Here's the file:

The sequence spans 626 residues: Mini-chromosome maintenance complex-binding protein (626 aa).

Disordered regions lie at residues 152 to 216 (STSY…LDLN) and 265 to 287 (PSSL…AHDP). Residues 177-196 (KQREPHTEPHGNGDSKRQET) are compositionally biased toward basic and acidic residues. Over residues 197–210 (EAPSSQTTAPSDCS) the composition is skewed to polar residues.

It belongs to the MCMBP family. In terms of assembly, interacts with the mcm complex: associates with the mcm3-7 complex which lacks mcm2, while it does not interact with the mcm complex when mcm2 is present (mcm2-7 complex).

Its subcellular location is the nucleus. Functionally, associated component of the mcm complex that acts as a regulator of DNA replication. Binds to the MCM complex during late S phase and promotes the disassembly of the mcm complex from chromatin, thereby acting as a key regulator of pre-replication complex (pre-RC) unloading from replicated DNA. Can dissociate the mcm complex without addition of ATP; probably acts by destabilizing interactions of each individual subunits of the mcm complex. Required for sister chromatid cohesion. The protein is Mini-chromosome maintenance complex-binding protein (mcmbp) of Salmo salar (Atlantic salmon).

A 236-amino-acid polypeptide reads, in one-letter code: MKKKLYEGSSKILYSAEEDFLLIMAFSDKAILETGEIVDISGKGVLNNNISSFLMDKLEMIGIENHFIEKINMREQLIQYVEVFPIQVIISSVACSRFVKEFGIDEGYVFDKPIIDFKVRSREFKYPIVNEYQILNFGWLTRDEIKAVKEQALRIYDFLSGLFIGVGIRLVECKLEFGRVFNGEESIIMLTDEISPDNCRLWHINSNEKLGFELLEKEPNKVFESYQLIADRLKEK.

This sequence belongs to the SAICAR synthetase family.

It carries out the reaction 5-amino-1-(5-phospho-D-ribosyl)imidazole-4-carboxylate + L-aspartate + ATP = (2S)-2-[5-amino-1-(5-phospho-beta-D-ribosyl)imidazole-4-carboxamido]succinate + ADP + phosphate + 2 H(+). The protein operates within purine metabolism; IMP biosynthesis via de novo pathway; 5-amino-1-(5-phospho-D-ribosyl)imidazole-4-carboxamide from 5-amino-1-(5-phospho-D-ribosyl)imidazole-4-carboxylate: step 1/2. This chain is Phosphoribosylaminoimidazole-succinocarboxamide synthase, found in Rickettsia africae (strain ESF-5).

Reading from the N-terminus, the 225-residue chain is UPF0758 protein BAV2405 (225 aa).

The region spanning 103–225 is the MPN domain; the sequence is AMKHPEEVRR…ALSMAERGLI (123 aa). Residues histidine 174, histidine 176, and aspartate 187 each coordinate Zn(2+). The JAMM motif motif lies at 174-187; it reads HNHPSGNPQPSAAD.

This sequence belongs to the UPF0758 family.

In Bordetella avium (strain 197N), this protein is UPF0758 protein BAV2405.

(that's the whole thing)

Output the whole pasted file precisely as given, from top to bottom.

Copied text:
The sequence spans 626 residues: Mini-chromosome maintenance complex-binding protein (626 aa).

Disordered regions lie at residues 152 to 216 (STSY…LDLN) and 265 to 287 (PSSL…AHDP). Residues 177-196 (KQREPHTEPHGNGDSKRQET) are compositionally biased toward basic and acidic residues. Over residues 197–210 (EAPSSQTTAPSDCS) the composition is skewed to polar residues.

It belongs to the MCMBP family. In terms of assembly, interacts with the mcm complex: associates with the mcm3-7 complex which lacks mcm2, while it does not interact with the mcm complex when mcm2 is present (mcm2-7 complex).

Its subcellular location is the nucleus. Functionally, associated component of the mcm complex that acts as a regulator of DNA replication. Binds to the MCM complex during late S phase and promotes the disassembly of the mcm complex from chromatin, thereby acting as a key regulator of pre-replication complex (pre-RC) unloading from replicated DNA. Can dissociate the mcm complex without addition of ATP; probably acts by destabilizing interactions of each individual subunits of the mcm complex. Required for sister chromatid cohesion. The protein is Mini-chromosome maintenance complex-binding protein (mcmbp) of Salmo salar (Atlantic salmon).

A 236-amino-acid polypeptide reads, in one-letter code: MKKKLYEGSSKILYSAEEDFLLIMAFSDKAILETGEIVDISGKGVLNNNISSFLMDKLEMIGIENHFIEKINMREQLIQYVEVFPIQVIISSVACSRFVKEFGIDEGYVFDKPIIDFKVRSREFKYPIVNEYQILNFGWLTRDEIKAVKEQALRIYDFLSGLFIGVGIRLVECKLEFGRVFNGEESIIMLTDEISPDNCRLWHINSNEKLGFELLEKEPNKVFESYQLIADRLKEK.

This sequence belongs to the SAICAR synthetase family.

It carries out the reaction 5-amino-1-(5-phospho-D-ribosyl)imidazole-4-carboxylate + L-aspartate + ATP = (2S)-2-[5-amino-1-(5-phospho-beta-D-ribosyl)imidazole-4-carboxamido]succinate + ADP + phosphate + 2 H(+). The protein operates within purine metabolism; IMP biosynthesis via de novo pathway; 5-amino-1-(5-phospho-D-ribosyl)imidazole-4-carboxamide from 5-amino-1-(5-phospho-D-ribosyl)imidazole-4-carboxylate: step 1/2. This chain is Phosphoribosylaminoimidazole-succinocarboxamide synthase, found in Rickettsia africae (strain ESF-5).

Reading from the N-terminus, the 225-residue chain is UPF0758 protein BAV2405 (225 aa).

The region spanning 103–225 is the MPN domain; the sequence is AMKHPEEVRR…ALSMAERGLI (123 aa). Residues histidine 174, histidine 176, and aspartate 187 each coordinate Zn(2+). The JAMM motif motif lies at 174-187; it reads HNHPSGNPQPSAAD.

This sequence belongs to the UPF0758 family.

In Bordetella avium (strain 197N), this protein is UPF0758 protein BAV2405.